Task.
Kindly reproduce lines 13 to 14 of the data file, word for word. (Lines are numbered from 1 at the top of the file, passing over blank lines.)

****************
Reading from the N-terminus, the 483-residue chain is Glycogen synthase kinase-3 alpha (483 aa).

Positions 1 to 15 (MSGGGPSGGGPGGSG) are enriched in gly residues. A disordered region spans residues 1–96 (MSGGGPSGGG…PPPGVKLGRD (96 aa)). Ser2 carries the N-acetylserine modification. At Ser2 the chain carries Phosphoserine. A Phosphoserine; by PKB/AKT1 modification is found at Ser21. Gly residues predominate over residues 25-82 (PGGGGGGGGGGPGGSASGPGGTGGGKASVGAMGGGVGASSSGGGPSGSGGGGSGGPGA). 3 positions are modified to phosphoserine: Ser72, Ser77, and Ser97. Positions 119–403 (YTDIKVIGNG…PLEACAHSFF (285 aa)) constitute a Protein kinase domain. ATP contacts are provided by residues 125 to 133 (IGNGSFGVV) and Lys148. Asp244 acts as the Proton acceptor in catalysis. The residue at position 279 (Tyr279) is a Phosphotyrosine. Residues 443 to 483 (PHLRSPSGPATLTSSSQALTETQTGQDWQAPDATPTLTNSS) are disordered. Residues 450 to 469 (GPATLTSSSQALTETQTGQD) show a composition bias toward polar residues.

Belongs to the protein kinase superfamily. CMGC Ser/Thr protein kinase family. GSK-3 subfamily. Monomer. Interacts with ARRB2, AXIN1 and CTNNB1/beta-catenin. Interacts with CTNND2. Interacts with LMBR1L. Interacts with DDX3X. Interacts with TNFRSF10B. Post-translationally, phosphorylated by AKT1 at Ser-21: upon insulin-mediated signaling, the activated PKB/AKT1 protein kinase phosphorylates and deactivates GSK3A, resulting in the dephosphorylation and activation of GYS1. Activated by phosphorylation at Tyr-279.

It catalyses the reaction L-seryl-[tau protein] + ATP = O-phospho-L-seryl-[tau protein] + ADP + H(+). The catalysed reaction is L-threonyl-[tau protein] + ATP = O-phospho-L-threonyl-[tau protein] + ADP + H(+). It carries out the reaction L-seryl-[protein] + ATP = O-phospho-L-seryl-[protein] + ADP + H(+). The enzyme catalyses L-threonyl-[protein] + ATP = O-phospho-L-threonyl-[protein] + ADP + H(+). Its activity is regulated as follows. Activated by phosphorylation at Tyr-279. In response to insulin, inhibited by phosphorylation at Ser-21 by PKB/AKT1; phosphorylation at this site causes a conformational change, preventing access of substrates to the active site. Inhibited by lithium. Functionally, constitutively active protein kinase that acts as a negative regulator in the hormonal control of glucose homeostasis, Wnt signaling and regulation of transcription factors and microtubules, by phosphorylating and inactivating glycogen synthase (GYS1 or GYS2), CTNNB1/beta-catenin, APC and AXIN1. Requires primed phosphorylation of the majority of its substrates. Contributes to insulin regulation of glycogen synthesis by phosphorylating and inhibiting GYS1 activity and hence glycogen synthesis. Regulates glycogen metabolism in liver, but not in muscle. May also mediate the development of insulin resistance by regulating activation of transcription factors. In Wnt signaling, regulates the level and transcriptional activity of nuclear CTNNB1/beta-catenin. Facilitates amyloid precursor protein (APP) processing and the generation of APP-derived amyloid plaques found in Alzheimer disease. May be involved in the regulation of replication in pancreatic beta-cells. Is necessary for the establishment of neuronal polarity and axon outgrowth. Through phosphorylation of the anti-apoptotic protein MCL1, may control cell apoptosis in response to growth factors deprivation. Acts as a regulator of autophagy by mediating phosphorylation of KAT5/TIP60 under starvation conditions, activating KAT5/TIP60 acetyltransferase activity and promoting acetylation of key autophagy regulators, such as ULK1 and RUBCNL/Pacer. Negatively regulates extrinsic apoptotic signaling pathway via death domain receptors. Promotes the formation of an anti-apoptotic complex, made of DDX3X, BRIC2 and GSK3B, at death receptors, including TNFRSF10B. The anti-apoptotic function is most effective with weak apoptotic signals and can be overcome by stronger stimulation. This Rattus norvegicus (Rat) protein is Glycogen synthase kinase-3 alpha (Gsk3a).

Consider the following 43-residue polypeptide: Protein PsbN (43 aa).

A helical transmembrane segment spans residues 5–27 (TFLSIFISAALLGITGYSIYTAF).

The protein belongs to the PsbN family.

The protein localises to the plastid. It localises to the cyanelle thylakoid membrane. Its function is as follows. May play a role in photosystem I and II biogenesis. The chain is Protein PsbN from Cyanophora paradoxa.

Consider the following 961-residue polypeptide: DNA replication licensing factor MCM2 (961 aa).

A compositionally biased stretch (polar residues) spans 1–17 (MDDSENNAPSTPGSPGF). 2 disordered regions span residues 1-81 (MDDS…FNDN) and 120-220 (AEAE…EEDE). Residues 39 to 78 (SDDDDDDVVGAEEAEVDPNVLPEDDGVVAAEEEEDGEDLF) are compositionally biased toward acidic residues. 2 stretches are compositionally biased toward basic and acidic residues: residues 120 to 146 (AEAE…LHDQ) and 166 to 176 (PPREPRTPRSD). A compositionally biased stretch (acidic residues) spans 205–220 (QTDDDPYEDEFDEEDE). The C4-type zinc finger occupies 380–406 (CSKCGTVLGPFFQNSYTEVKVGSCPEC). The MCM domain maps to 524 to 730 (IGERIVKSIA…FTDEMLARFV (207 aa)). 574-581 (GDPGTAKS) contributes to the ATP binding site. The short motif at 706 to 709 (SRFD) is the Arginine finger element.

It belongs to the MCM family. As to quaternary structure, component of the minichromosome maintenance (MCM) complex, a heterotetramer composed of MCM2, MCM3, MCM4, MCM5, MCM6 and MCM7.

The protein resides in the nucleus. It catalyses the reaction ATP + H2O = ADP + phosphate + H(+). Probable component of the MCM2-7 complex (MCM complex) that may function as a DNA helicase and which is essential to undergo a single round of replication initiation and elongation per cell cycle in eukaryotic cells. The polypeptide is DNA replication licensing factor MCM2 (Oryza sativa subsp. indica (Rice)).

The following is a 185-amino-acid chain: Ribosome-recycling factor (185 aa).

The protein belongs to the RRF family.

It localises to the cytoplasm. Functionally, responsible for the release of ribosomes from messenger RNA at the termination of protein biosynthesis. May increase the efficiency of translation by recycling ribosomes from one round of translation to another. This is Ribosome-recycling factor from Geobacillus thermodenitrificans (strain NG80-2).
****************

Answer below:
The following is a 185-amino-acid chain: Ribosome-recycling factor (185 aa).

The protein belongs to the RRF family.